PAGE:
Bank Robbery

by Bob Sparrow

No, this is not about Jesse James, Butch Cassidy or Bonnie & Clyde, but you may better relate to them when you’re finished reading this.

I don’t typically spend a lot of time looking at my credit card bill; two reasons: usually it’s zero so there’s not much to look at, secondly if it isn’t zero I immediately pay whatever is owed and file the statement. For whatever reason, last month, I looked over my last bill fairly carefully and I noticed some scary numbers and several ‘warnings’ from the credit card company.

The first ‘warning’ was regarding the Annual Percentage Rate for various activities. For example, a regular ‘purchase’ or a ‘cash transfer’ had an Annual Percentage Rate of 13.74%. A nice return if you can get it. Oh, I guess they can! I thought that seemed rather high, until I saw what it cost for a ‘Cash Advance’ . . . 25.49%! I’m surprised there wasn’t a quote from Guido, the leg-breaker, telling me that they have ways of making me pay.

The other ‘warning’ I noticed for the first time was under the ‘Payment Information’ heading. I had paid for part of an up-coming trip (yes, I’m going to get off my fat ass later this year and go somewhere!) with my credit card, to the tune of about $5,000 and thus I was ‘warned’:

If you make no additional charges using this card and each month you pay only the minimum payment, you will pay off the balance shown on this statement in about 19 years! And you will end up paying an estimated $11,575!!!

It goes on to tell me that if there is a penalty, like a late fee, there is a limit on what interest rate the banks can charge us – 29.99%. Well thank goodness it’s not 30%!!!

I know this has been going on for a long time, but as I researched further, I realized just how the banks have been ripping us off for years and I’M MAD AS HELL AND I’M NOT GOING TO TAKE IT ANY LONGER! OK, maybe I am, because I don’t have any other alternative and that’s just the way the banks like it.

Here’s some historical data to chew on, or perhaps it’ll chew on you.

Stumpf: “You expect me to get by on $130,000,000 this year?”

The bank’s rate to borrow money (the discount rate) has dropped from around 14% in the early 80’s to its current level of 1%, while the banks have only dropped their credit card rate from 17% in 1980 to 13.7% today. Let me do the math for you, the bank’s rate to borrow money dropped by 93% during that time period while their credit card rate dropped by only 20%. But they certainly dropped their Certificate of Deposit rate quick enough; that rate in 1985, for a 1 year CD was up to around 12%, today it’s around .25%, yes, that’s  right ¼ of 1%! Have you noticed that virtually all the banks have about the same rate for everything?   That’s called ‘price fixing’ which, in effect has all the banks acting as one, which is a monopoly. Both price fixing and monopolies are supposed to be illegal! To support the price fixing argument, take a look at mortgage rates; in the 1980’s they were as high as 18% for a 30-year mortgage, today they’re in the 4’s. Why have they dropped so precipitously? Because there are institutions other than banks that make home loans, so there is honest competitiveness.  I can guarantee you that if banks were the only ones making home loans, those rates would be somewhere around 12% today.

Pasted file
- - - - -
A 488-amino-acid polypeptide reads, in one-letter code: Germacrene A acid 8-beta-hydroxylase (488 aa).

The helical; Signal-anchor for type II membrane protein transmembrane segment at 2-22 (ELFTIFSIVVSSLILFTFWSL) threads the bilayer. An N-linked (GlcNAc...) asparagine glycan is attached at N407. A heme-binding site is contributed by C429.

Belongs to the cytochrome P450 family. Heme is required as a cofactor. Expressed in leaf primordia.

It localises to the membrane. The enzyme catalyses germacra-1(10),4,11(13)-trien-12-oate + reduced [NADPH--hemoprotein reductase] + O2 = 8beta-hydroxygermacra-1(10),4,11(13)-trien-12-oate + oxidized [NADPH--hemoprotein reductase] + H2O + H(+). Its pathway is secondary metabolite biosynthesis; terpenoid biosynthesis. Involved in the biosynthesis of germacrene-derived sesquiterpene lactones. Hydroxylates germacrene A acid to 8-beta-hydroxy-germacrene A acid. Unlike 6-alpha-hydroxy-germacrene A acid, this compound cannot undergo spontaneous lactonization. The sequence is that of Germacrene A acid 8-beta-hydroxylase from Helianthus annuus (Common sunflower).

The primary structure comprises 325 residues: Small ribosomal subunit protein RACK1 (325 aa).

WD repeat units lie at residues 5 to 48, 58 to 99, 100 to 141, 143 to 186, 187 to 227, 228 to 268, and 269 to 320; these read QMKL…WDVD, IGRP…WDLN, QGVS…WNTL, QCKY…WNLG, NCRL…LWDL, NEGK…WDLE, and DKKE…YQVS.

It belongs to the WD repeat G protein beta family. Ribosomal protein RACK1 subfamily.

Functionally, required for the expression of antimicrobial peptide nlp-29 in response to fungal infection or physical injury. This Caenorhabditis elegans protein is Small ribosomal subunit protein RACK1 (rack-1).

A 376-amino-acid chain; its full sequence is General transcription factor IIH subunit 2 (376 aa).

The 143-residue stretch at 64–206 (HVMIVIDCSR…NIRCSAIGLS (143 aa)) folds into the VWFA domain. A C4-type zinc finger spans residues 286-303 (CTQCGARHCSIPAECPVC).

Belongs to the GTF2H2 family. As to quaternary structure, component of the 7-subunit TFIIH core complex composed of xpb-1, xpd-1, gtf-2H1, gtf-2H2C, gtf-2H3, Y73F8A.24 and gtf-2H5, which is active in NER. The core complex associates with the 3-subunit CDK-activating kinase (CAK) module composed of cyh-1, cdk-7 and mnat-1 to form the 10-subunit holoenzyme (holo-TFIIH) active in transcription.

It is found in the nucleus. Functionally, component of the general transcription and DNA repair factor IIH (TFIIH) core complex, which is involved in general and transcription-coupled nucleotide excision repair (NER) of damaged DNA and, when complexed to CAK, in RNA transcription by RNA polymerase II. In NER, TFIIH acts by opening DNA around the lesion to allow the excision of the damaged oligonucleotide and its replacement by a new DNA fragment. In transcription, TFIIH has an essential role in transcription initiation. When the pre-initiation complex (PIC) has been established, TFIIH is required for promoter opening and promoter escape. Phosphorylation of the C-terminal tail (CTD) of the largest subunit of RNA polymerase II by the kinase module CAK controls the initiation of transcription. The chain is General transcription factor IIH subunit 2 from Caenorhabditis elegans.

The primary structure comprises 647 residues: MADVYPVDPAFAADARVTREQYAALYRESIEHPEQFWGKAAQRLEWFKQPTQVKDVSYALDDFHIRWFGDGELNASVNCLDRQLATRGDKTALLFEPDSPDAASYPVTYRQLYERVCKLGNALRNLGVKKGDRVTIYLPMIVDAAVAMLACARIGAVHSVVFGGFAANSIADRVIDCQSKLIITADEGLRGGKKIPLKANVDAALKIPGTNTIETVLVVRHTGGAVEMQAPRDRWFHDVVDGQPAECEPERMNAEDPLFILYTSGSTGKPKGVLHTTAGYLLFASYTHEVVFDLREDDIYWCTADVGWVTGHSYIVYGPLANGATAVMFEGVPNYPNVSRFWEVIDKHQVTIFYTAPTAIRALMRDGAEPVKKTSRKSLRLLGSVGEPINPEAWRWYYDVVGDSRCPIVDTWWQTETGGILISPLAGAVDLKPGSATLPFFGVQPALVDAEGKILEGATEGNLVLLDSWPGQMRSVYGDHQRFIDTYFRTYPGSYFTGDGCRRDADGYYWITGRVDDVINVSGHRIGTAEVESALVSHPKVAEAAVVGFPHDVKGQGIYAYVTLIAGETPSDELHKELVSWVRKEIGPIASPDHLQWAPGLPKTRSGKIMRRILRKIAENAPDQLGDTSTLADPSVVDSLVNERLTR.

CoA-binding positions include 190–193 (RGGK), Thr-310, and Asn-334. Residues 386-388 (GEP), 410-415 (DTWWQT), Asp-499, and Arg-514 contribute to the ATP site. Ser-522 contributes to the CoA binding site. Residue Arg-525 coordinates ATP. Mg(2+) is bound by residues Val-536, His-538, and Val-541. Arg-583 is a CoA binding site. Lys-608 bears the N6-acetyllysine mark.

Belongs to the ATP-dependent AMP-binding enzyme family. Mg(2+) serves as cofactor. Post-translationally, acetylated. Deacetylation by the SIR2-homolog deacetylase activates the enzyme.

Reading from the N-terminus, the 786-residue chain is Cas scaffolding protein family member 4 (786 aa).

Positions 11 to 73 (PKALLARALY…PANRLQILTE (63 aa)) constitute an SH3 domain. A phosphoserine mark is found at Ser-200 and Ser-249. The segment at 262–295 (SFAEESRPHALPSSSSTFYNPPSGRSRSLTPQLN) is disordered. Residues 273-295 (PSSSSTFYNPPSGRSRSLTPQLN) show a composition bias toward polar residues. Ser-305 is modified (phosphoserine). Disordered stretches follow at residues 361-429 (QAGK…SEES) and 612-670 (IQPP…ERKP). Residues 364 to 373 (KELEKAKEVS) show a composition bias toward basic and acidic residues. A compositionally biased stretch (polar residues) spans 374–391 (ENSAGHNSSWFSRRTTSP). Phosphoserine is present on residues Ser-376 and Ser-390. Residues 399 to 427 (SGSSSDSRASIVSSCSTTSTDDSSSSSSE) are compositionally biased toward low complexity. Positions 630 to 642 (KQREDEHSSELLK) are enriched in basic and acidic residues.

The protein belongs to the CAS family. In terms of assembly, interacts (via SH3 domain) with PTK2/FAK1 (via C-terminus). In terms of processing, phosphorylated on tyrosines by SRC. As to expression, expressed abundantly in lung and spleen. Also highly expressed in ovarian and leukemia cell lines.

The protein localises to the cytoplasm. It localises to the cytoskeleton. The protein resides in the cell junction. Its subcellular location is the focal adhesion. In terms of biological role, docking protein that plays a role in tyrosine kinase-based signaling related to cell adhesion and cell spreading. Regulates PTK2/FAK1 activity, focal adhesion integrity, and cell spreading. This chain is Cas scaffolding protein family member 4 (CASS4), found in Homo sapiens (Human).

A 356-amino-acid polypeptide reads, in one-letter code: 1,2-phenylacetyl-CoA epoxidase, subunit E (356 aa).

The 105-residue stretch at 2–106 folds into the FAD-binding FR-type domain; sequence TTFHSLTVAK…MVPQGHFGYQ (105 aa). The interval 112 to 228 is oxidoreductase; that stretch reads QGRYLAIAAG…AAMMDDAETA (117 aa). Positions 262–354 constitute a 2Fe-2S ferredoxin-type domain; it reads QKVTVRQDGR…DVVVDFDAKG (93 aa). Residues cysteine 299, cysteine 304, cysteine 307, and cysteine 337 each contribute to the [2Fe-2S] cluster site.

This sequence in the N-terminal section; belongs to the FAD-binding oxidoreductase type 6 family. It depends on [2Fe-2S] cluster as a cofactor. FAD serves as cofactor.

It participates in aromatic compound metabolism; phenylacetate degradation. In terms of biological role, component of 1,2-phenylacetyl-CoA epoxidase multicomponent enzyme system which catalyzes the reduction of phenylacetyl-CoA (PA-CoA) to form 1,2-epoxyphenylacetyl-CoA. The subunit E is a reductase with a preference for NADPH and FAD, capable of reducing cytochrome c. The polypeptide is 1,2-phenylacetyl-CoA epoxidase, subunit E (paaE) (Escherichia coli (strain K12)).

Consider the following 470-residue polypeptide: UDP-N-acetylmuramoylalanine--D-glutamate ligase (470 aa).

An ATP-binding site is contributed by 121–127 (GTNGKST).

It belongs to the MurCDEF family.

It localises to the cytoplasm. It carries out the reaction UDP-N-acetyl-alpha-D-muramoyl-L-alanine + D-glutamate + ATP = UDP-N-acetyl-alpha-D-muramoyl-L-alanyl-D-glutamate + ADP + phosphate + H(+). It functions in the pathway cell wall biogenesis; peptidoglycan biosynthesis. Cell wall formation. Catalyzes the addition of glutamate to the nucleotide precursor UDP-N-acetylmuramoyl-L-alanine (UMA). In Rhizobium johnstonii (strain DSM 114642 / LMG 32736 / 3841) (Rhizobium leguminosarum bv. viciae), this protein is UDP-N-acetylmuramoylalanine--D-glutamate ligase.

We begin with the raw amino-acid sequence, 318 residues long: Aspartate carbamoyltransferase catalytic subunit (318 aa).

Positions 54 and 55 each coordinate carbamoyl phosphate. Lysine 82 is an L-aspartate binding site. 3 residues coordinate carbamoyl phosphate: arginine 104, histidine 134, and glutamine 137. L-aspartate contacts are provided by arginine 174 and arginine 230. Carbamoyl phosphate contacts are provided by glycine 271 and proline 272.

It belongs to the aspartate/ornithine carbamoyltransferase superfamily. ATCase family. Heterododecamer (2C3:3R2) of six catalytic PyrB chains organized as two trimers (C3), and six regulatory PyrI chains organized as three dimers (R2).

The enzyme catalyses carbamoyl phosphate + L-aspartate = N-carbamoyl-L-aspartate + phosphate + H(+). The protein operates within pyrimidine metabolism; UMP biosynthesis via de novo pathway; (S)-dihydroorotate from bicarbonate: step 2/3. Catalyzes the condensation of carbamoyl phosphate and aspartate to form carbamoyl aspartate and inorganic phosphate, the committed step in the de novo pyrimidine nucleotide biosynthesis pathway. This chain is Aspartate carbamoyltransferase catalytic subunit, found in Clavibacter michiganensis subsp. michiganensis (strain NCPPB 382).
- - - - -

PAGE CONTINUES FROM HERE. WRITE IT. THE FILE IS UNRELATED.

But there is a reason that banks need to rip us off, they have some fairly high compensation packages to satisfy. Brian Moynihan, CEO of Bank of America made $13,722,849 last year. J.P. Morgan Chase CEO, James Dimon made a hefty $28,000,000 in 2016. Wells Fargo CEO, Timothy Sloan made a paltry $12,830,000 last year, but Wells had to pay John Stumpf, their former CEO, who left amid the ‘fake account’ debacle, $130,000,000 in severance pay. Boy, I guess they taught him a lesson!

So the next time you see a bank advertisement on TV or see one of those ‘warm and fuzzy’ posters in your branch, just remember that they are just trying to find another way to rip you off.

Anybody want to help me rob a bank?  I would be honored to be in the Butch Cassidy Bank Robbery Museum.

 

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